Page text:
Wednesday, December 5

Fallout 4 Review

I played on: PS4
I paid: £30 (eBay in 2016)
Available on: PS4, Xbox One, PC
Notes: I reviewed this game in March of 2016 but since then I think I have become much better at writing and reviewing games so I wanted to go back and re-review this game. You can find my original review here.

I think the most simple explanation of Fallout 4 is that it’s no longer an RPG but instead is now a shooter. This doesn’t have to be a bad thing, I’m all for diversity when exploring fictional worlds and settings. The problem is that Bethesda is too scared to fully shed the RPG skin leaving it to get tangled up in pointless features that do nothing when you really look at them.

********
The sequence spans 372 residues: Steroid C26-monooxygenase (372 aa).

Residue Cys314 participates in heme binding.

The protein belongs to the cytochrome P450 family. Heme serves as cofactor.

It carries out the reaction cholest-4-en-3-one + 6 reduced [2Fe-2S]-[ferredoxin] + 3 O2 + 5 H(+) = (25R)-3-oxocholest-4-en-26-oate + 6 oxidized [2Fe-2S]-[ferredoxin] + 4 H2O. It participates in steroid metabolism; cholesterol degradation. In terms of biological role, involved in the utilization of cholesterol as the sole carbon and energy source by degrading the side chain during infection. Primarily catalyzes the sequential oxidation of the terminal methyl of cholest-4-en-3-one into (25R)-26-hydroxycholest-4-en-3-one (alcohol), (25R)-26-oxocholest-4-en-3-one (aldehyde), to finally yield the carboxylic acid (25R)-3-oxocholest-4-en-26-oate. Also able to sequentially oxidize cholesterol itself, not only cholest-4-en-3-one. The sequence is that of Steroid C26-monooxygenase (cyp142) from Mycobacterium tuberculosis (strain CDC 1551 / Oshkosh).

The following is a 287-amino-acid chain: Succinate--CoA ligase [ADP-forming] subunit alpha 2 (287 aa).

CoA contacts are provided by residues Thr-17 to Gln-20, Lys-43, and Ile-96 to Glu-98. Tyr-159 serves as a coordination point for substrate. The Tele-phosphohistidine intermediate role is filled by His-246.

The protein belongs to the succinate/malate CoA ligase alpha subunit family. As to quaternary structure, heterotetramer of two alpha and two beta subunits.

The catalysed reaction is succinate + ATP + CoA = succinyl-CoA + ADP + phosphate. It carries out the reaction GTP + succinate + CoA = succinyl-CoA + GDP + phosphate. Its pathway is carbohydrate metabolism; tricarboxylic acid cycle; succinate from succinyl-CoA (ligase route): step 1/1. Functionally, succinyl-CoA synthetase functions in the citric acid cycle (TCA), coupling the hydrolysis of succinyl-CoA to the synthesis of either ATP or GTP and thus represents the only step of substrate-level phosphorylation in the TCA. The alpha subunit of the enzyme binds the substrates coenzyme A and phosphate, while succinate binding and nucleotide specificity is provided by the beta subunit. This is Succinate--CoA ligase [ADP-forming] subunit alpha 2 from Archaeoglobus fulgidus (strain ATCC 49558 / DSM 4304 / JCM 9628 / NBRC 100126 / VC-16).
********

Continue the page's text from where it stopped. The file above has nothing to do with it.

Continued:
The gameplay is similar to that of Fallout 3 and New Vegas on the surface with first and third person cameras. You can shoot in first-person but this has been massively improved with iron sights, cover and weapon customisation. This is the first time combat has been really enjoyable since the original Interplay classics. It’s fast-paced, intense and manages to keep you constantly engaged. VAT’s has been updated as well with it no longer stopping time completely and now only slowing it down. This fits in with the focus towards combat and shooting. Players who like to find a non-violent solution to conflicts, however, will be disappointed as this is now impossible. You’re forced to fight and kill, no more pacifist runs. This would not be that bad but the charisma stats and dialogue checks still exist but now they mostly only gain you extra caps to spend. In fact, the entire dialogue system has changed only allowing you 4 simple options. Most the time these will just say the same thing and at no point can you change what the story wants you to do except in one very scripted moment when you pick your faction.